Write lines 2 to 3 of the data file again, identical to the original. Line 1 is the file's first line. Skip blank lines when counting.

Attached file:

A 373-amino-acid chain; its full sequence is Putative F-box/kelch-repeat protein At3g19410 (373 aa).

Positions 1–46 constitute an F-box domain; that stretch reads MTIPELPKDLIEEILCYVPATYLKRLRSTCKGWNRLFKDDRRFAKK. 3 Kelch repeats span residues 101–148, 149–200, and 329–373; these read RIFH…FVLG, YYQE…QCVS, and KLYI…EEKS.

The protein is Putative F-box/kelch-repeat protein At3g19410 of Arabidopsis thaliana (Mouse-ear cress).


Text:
Positions 1–46 constitute an F-box domain; that stretch reads MTIPELPKDLIEEILCYVPATYLKRLRSTCKGWNRLFKDDRRFAKK. 3 Kelch repeats span residues 101–148, 149–200, and 329–373; these read RIFH…FVLG, YYQE…QCVS, and KLYI…EEKS.

The protein is Putative F-box/kelch-repeat protein At3g19410 of Arabidopsis thaliana (Mouse-ear cress).